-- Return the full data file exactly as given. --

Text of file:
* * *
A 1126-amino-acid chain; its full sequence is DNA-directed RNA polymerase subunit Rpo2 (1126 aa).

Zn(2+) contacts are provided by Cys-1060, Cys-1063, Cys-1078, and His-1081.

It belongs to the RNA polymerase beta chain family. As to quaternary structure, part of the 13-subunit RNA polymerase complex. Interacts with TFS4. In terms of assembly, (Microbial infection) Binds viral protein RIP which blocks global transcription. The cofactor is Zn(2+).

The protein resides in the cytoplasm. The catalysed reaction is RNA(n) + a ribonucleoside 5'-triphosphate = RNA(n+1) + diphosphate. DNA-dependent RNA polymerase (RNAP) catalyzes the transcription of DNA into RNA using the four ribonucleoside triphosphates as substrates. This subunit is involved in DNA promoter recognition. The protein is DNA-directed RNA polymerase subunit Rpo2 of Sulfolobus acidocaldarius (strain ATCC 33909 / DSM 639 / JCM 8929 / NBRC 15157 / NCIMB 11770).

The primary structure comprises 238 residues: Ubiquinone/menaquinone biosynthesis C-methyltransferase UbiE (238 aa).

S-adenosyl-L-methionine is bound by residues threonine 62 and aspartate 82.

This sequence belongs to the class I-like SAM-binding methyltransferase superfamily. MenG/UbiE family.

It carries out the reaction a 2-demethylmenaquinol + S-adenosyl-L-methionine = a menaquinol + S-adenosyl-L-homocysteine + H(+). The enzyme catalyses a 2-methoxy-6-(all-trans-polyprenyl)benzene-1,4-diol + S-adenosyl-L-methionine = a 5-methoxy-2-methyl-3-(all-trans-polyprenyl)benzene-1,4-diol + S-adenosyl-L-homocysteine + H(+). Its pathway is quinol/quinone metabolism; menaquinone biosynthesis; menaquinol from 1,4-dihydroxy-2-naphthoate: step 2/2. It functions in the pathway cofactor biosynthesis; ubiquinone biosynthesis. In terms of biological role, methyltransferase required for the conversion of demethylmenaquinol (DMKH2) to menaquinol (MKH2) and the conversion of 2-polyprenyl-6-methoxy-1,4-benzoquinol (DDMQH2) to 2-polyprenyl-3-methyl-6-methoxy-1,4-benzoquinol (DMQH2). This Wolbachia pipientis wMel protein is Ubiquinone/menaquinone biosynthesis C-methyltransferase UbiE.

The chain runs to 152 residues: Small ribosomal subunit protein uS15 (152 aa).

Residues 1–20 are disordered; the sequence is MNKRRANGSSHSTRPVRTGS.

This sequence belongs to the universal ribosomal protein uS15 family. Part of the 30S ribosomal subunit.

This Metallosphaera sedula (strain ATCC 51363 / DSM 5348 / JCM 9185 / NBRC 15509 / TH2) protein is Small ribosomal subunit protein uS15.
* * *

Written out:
A 1126-amino-acid chain; its full sequence is DNA-directed RNA polymerase subunit Rpo2 (1126 aa).

Zn(2+) contacts are provided by Cys-1060, Cys-1063, Cys-1078, and His-1081.

It belongs to the RNA polymerase beta chain family. As to quaternary structure, part of the 13-subunit RNA polymerase complex. Interacts with TFS4. In terms of assembly, (Microbial infection) Binds viral protein RIP which blocks global transcription. The cofactor is Zn(2+).

The protein resides in the cytoplasm. The catalysed reaction is RNA(n) + a ribonucleoside 5'-triphosphate = RNA(n+1) + diphosphate. DNA-dependent RNA polymerase (RNAP) catalyzes the transcription of DNA into RNA using the four ribonucleoside triphosphates as substrates. This subunit is involved in DNA promoter recognition. The protein is DNA-directed RNA polymerase subunit Rpo2 of Sulfolobus acidocaldarius (strain ATCC 33909 / DSM 639 / JCM 8929 / NBRC 15157 / NCIMB 11770).

The primary structure comprises 238 residues: Ubiquinone/menaquinone biosynthesis C-methyltransferase UbiE (238 aa).

S-adenosyl-L-methionine is bound by residues threonine 62 and aspartate 82.

This sequence belongs to the class I-like SAM-binding methyltransferase superfamily. MenG/UbiE family.

It carries out the reaction a 2-demethylmenaquinol + S-adenosyl-L-methionine = a menaquinol + S-adenosyl-L-homocysteine + H(+). The enzyme catalyses a 2-methoxy-6-(all-trans-polyprenyl)benzene-1,4-diol + S-adenosyl-L-methionine = a 5-methoxy-2-methyl-3-(all-trans-polyprenyl)benzene-1,4-diol + S-adenosyl-L-homocysteine + H(+). Its pathway is quinol/quinone metabolism; menaquinone biosynthesis; menaquinol from 1,4-dihydroxy-2-naphthoate: step 2/2. It functions in the pathway cofactor biosynthesis; ubiquinone biosynthesis. In terms of biological role, methyltransferase required for the conversion of demethylmenaquinol (DMKH2) to menaquinol (MKH2) and the conversion of 2-polyprenyl-6-methoxy-1,4-benzoquinol (DDMQH2) to 2-polyprenyl-3-methyl-6-methoxy-1,4-benzoquinol (DMQH2). This Wolbachia pipientis wMel protein is Ubiquinone/menaquinone biosynthesis C-methyltransferase UbiE.

The chain runs to 152 residues: Small ribosomal subunit protein uS15 (152 aa).

Residues 1–20 are disordered; the sequence is MNKRRANGSSHSTRPVRTGS.

This sequence belongs to the universal ribosomal protein uS15 family. Part of the 30S ribosomal subunit.

This Metallosphaera sedula (strain ATCC 51363 / DSM 5348 / JCM 9185 / NBRC 15509 / TH2) protein is Small ribosomal subunit protein uS15.